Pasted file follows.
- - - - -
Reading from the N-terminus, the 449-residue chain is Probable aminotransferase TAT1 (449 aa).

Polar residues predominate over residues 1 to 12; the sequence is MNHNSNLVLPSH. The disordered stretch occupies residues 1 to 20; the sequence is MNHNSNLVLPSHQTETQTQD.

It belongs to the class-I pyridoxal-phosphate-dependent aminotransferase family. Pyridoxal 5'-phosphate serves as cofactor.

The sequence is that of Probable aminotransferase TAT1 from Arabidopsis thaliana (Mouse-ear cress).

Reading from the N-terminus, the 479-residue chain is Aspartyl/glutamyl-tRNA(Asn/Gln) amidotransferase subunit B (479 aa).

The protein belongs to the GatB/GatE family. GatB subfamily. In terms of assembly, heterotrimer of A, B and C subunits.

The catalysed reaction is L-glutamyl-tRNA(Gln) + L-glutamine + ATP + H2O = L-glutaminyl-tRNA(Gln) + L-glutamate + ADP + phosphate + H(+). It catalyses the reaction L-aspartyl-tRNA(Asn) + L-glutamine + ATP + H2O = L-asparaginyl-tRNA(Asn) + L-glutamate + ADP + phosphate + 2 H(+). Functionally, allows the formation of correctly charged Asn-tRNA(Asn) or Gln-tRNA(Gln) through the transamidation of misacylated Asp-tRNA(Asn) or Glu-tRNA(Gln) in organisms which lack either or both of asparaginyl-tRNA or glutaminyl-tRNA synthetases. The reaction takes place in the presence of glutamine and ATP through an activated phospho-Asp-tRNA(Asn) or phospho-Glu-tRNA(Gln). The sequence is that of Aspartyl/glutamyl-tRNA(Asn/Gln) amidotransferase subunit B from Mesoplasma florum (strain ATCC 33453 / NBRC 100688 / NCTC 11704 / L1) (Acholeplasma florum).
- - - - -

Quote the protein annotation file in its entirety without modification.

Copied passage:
Reading from the N-terminus, the 449-residue chain is Probable aminotransferase TAT1 (449 aa).

Polar residues predominate over residues 1 to 12; the sequence is MNHNSNLVLPSH. The disordered stretch occupies residues 1 to 20; the sequence is MNHNSNLVLPSHQTETQTQD.

It belongs to the class-I pyridoxal-phosphate-dependent aminotransferase family. Pyridoxal 5'-phosphate serves as cofactor.

The sequence is that of Probable aminotransferase TAT1 from Arabidopsis thaliana (Mouse-ear cress).

Reading from the N-terminus, the 479-residue chain is Aspartyl/glutamyl-tRNA(Asn/Gln) amidotransferase subunit B (479 aa).

The protein belongs to the GatB/GatE family. GatB subfamily. In terms of assembly, heterotrimer of A, B and C subunits.

The catalysed reaction is L-glutamyl-tRNA(Gln) + L-glutamine + ATP + H2O = L-glutaminyl-tRNA(Gln) + L-glutamate + ADP + phosphate + H(+). It catalyses the reaction L-aspartyl-tRNA(Asn) + L-glutamine + ATP + H2O = L-asparaginyl-tRNA(Asn) + L-glutamate + ADP + phosphate + 2 H(+). Functionally, allows the formation of correctly charged Asn-tRNA(Asn) or Gln-tRNA(Gln) through the transamidation of misacylated Asp-tRNA(Asn) or Glu-tRNA(Gln) in organisms which lack either or both of asparaginyl-tRNA or glutaminyl-tRNA synthetases. The reaction takes place in the presence of glutamine and ATP through an activated phospho-Asp-tRNA(Asn) or phospho-Glu-tRNA(Gln). The sequence is that of Aspartyl/glutamyl-tRNA(Asn/Gln) amidotransferase subunit B from Mesoplasma florum (strain ATCC 33453 / NBRC 100688 / NCTC 11704 / L1) (Acholeplasma florum).